• His Shadow

      Oh gods, really? The Braun thing? A few carefully selected angles of devices that are not computers and Apple’s design esthetic is just mimicry?

  18. Kendall

    Why do you think so many former Palm owners like iOS…

    But also, are you really missing the millions of things Palm has above and below the icons? The Palm screen was not as simple as you make out, stuff like the menus on top were confusing to someone new.

  19. Palm did a surprisingly good job on those early models.

    The launcher defaulted each app to a category. Each category had its own page, but you could move the apps between them and rename the categories if you wanted. I used this to create a home page and moved apps to that home page. Of course, there weren’t a lot of apps, but the system was elegant and simple. I can’t even remember if it scrolled vertically. If you could add vertical scrolling and folders, this would be a major improvement to the iPhone launcher.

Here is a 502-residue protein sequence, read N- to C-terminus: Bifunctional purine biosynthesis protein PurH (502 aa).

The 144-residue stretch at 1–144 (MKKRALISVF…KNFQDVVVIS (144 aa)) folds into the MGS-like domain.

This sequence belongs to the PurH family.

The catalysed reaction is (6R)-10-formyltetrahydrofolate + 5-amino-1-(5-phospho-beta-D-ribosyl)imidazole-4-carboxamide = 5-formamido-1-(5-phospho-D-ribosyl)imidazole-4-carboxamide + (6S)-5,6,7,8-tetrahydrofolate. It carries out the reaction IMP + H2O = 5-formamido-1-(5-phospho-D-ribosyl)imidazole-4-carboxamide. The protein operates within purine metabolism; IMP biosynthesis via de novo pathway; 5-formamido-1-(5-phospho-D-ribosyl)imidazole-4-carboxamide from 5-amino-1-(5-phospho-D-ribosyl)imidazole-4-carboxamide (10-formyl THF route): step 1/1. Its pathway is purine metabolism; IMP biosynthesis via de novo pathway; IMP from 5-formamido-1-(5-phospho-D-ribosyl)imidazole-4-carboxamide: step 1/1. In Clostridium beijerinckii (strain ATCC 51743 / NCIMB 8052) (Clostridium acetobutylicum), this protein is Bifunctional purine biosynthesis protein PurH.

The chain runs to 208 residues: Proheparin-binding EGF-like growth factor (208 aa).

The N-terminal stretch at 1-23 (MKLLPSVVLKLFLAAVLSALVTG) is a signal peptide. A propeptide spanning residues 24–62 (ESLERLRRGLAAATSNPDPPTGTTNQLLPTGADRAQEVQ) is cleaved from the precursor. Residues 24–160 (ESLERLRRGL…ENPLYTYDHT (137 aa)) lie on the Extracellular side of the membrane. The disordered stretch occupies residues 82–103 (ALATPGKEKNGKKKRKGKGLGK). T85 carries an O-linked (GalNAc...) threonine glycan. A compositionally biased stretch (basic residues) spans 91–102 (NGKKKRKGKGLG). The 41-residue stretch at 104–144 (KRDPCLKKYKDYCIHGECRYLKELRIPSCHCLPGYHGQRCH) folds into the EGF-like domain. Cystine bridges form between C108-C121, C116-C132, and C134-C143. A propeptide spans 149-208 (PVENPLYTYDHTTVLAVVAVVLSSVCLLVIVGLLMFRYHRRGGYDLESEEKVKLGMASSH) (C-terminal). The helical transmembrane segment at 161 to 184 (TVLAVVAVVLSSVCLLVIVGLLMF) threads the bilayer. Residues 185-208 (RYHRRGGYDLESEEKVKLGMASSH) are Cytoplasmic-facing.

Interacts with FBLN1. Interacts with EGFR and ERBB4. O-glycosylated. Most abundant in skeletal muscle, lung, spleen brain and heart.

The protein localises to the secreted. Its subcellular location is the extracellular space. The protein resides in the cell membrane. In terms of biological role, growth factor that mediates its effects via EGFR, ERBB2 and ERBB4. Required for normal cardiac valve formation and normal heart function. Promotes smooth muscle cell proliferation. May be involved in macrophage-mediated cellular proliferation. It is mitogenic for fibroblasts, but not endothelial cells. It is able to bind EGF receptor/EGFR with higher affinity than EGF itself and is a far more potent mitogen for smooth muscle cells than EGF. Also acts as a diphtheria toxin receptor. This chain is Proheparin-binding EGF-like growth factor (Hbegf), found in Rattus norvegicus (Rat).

From a technical perspective, too, they were pretty cool to program: Palm OS was basically a Mac Toolbox-like SDK, with better design, more accessor functions and a more hands-off and capable event loop. Years later, Apple did the same with with the Mac Toolbox: It became Carbon.

    I want to be clear here: I’m not saying Palm was all roses. They *majorly* screwed up their modernization efforts, spent too much time in corporate masturbation, and squandered a *massive* lead over their competition.

    Even so, the success of Windows CE and its successors always bothered me. Sure, they were advancing technology faster, but it was done with such a lack of taste and with no eye towards elegance. Did people really need that technology so badly that it was worth giving up all the design? Evidently they did.